What do you do when you find yourself trapped in a system, one which wraps its tentacles around you despite your ability to question it? Such is the disheartening realisation I came to terms with during the lockdown.
At the start of the lockdown, like most savarna upper-middle-class privileged youth, I was complaining of being unable to go out while choosing my next binge-watch on my laptop. My life more or less revolved around posting stories about my “mundane” lifestyle, and giving in to trends such as making Dalgona coffee and home-made momos.
That lasted until the day my grandmother died, and I had to move to my father’s ancestral home to be a part of the 13-day ritual. During the few visits I had made in the past to this three-acre property on the grimy streets of old Lucknow, my parents had done their best to shield me from the subversive culture that persists there.
Within just a few hours of being there, the toxicity built up so much that it took on physical manifestations and left me with an upset stomach and a fever. It was not grief that I would blame, it was the suffocation of it all. The days felt longer and longer as I kept taking in everything that had been right in front of me that I had been unable to truly see because of years of naivety.
I was being subject to a purely orthodox and conservative atmosphere, where there were clear power dynamics between the men and women, and with people blindly giving in to customs that made no sense at all. There was body-shaming, bullying and all sorts of problematic things said – things I stand up against – only here I was not supposed to say a word.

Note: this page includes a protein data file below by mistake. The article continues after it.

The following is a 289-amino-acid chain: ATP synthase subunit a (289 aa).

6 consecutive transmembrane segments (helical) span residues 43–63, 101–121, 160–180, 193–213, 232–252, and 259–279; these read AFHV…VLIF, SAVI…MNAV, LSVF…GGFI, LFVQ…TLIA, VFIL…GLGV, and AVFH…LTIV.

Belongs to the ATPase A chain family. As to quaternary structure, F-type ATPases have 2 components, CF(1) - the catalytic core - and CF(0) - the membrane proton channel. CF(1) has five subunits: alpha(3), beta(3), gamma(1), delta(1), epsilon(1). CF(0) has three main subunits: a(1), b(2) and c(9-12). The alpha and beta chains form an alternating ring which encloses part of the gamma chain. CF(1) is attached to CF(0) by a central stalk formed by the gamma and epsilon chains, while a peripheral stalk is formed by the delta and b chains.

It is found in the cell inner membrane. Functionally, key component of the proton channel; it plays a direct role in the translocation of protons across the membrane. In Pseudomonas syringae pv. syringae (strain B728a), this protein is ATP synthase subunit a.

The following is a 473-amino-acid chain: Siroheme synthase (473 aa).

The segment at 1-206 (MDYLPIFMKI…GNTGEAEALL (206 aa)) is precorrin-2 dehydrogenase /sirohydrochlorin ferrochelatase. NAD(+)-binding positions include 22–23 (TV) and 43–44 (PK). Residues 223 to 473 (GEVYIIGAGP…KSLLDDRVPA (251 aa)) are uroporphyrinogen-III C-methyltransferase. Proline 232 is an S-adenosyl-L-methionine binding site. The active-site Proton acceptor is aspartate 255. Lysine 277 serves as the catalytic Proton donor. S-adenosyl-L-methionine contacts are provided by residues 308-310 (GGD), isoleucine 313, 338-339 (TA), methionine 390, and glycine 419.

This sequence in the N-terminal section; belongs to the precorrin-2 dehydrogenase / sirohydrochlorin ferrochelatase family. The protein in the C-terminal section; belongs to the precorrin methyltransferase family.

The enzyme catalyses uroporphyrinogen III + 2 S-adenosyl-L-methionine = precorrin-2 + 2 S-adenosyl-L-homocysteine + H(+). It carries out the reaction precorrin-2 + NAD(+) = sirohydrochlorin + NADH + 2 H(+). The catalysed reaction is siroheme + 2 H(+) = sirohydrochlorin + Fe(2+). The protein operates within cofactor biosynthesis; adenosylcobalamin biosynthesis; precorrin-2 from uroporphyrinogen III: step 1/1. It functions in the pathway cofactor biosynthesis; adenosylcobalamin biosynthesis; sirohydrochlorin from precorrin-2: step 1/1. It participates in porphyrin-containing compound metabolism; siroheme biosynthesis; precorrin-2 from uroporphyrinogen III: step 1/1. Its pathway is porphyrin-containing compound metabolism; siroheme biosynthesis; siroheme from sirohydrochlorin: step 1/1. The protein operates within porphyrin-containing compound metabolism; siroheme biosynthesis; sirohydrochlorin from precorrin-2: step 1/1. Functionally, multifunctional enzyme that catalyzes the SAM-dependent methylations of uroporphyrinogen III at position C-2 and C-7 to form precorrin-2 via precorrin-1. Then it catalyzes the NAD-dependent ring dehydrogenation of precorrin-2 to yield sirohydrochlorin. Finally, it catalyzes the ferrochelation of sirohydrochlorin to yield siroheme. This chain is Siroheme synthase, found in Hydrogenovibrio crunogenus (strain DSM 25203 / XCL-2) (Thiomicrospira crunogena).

Given all that had been going on in the world, the past few months had already taken a toll on my mental health. Hitting a breaking point was on the horizon, and this visit threatened to tip the scales.
My parents didn’t have much say in all this. Nevertheless, they had chosen to “adjust” and asked me to do the same.
But when one is faced with difficult circumstances, the question of whether they stand for what they believe in or whether they give into societal norms matters. Sometimes we skirt the issue to not make it about ourselves. Sometimes, we know it would be best to keep our personal biases aside. But what is the threshold? Do we wait for the moment where staying mum time and again pushes you to the brink of destroying all that you believed in, let alone revolutionising others?
I wanted to scream, and ask for answers, and hoped that the “well-wishers” around me would help me understand if and why I was wrong. But there I was, trapped in my own thoughts, knowing my words would hardly bring the change I so wished to. I knew my rant would be met with a declaration of my being “insensitive”, instead of anyone actually trying to get to the root cause of generations of turmoil and suffering and the hypocrisy that accompanies being unable to do so.
People give in, is what I realised – it is, after all, easier to not use your brains and follow “tradition”, toxic as it may be.
Still, it is impossible to agree with sexist and Islamophobic relatives. We may try and understand it as a learnt behaviour, passed down generation to generation, but that does not mean the cycle cannot be broken. It is of utmost importance for us to assert our viewpoints, especially when people try to corner us with conservatism.